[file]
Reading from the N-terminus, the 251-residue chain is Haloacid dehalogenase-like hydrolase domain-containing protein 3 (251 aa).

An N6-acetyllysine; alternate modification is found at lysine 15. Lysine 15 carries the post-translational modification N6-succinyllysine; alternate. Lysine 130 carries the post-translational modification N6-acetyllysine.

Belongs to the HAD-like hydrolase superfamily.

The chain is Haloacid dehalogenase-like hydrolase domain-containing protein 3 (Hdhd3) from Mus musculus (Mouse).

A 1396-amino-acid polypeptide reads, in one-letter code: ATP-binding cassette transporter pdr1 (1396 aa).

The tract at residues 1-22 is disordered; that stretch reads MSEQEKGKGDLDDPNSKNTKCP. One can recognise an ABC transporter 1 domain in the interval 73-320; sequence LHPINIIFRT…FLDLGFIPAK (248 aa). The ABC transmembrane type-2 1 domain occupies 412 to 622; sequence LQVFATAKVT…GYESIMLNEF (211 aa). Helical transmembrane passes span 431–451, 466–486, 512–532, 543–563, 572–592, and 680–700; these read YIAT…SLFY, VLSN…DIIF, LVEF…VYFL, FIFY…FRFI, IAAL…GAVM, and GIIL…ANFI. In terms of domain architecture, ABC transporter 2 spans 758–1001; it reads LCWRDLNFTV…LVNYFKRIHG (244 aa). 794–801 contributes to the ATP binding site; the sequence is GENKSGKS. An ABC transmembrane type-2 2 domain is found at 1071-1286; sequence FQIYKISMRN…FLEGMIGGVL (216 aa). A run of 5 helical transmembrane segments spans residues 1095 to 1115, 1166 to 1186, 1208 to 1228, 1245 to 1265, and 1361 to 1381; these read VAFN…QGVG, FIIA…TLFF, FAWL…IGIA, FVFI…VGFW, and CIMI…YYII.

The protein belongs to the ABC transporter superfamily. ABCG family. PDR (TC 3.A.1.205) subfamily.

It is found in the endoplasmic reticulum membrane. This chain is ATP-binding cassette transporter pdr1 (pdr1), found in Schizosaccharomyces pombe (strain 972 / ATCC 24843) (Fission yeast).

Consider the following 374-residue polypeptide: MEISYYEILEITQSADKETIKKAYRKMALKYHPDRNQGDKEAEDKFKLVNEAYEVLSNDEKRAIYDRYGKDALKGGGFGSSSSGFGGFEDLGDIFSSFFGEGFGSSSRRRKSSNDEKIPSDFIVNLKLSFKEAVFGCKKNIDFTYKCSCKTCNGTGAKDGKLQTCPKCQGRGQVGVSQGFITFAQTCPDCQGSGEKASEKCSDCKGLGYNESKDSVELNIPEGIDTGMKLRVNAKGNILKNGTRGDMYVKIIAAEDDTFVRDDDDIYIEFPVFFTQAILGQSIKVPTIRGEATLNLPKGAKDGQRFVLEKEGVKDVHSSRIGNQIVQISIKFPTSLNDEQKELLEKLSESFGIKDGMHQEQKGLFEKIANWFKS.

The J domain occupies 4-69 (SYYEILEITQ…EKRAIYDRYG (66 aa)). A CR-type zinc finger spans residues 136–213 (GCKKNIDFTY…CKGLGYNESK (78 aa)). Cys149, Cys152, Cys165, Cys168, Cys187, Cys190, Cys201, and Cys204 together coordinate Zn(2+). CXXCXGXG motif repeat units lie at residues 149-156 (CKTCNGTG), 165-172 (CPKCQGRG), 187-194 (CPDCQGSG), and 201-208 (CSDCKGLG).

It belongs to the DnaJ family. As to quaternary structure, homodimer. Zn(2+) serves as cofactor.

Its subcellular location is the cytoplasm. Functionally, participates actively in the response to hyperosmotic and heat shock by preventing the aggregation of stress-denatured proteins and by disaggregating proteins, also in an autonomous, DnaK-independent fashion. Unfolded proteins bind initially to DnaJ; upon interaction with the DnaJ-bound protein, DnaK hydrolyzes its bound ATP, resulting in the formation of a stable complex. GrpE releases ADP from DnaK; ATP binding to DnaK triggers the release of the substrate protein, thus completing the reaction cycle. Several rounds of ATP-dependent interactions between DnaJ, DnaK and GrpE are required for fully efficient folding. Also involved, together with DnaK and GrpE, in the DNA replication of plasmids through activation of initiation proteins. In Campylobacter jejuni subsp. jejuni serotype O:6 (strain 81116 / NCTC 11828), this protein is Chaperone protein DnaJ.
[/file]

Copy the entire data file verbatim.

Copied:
Reading from the N-terminus, the 251-residue chain is Haloacid dehalogenase-like hydrolase domain-containing protein 3 (251 aa).

An N6-acetyllysine; alternate modification is found at lysine 15. Lysine 15 carries the post-translational modification N6-succinyllysine; alternate. Lysine 130 carries the post-translational modification N6-acetyllysine.

Belongs to the HAD-like hydrolase superfamily.

The chain is Haloacid dehalogenase-like hydrolase domain-containing protein 3 (Hdhd3) from Mus musculus (Mouse).

A 1396-amino-acid polypeptide reads, in one-letter code: ATP-binding cassette transporter pdr1 (1396 aa).

The tract at residues 1-22 is disordered; that stretch reads MSEQEKGKGDLDDPNSKNTKCP. One can recognise an ABC transporter 1 domain in the interval 73-320; sequence LHPINIIFRT…FLDLGFIPAK (248 aa). The ABC transmembrane type-2 1 domain occupies 412 to 622; sequence LQVFATAKVT…GYESIMLNEF (211 aa). Helical transmembrane passes span 431–451, 466–486, 512–532, 543–563, 572–592, and 680–700; these read YIAT…SLFY, VLSN…DIIF, LVEF…VYFL, FIFY…FRFI, IAAL…GAVM, and GIIL…ANFI. In terms of domain architecture, ABC transporter 2 spans 758–1001; it reads LCWRDLNFTV…LVNYFKRIHG (244 aa). 794–801 contributes to the ATP binding site; the sequence is GENKSGKS. An ABC transmembrane type-2 2 domain is found at 1071-1286; sequence FQIYKISMRN…FLEGMIGGVL (216 aa). A run of 5 helical transmembrane segments spans residues 1095 to 1115, 1166 to 1186, 1208 to 1228, 1245 to 1265, and 1361 to 1381; these read VAFN…QGVG, FIIA…TLFF, FAWL…IGIA, FVFI…VGFW, and CIMI…YYII.

The protein belongs to the ABC transporter superfamily. ABCG family. PDR (TC 3.A.1.205) subfamily.

It is found in the endoplasmic reticulum membrane. This chain is ATP-binding cassette transporter pdr1 (pdr1), found in Schizosaccharomyces pombe (strain 972 / ATCC 24843) (Fission yeast).

Consider the following 374-residue polypeptide: MEISYYEILEITQSADKETIKKAYRKMALKYHPDRNQGDKEAEDKFKLVNEAYEVLSNDEKRAIYDRYGKDALKGGGFGSSSSGFGGFEDLGDIFSSFFGEGFGSSSRRRKSSNDEKIPSDFIVNLKLSFKEAVFGCKKNIDFTYKCSCKTCNGTGAKDGKLQTCPKCQGRGQVGVSQGFITFAQTCPDCQGSGEKASEKCSDCKGLGYNESKDSVELNIPEGIDTGMKLRVNAKGNILKNGTRGDMYVKIIAAEDDTFVRDDDDIYIEFPVFFTQAILGQSIKVPTIRGEATLNLPKGAKDGQRFVLEKEGVKDVHSSRIGNQIVQISIKFPTSLNDEQKELLEKLSESFGIKDGMHQEQKGLFEKIANWFKS.

The J domain occupies 4-69 (SYYEILEITQ…EKRAIYDRYG (66 aa)). A CR-type zinc finger spans residues 136–213 (GCKKNIDFTY…CKGLGYNESK (78 aa)). Cys149, Cys152, Cys165, Cys168, Cys187, Cys190, Cys201, and Cys204 together coordinate Zn(2+). CXXCXGXG motif repeat units lie at residues 149-156 (CKTCNGTG), 165-172 (CPKCQGRG), 187-194 (CPDCQGSG), and 201-208 (CSDCKGLG).

It belongs to the DnaJ family. As to quaternary structure, homodimer. Zn(2+) serves as cofactor.

Its subcellular location is the cytoplasm. Functionally, participates actively in the response to hyperosmotic and heat shock by preventing the aggregation of stress-denatured proteins and by disaggregating proteins, also in an autonomous, DnaK-independent fashion. Unfolded proteins bind initially to DnaJ; upon interaction with the DnaJ-bound protein, DnaK hydrolyzes its bound ATP, resulting in the formation of a stable complex. GrpE releases ADP from DnaK; ATP binding to DnaK triggers the release of the substrate protein, thus completing the reaction cycle. Several rounds of ATP-dependent interactions between DnaJ, DnaK and GrpE are required for fully efficient folding. Also involved, together with DnaK and GrpE, in the DNA replication of plasmids through activation of initiation proteins. In Campylobacter jejuni subsp. jejuni serotype O:6 (strain 81116 / NCTC 11828), this protein is Chaperone protein DnaJ.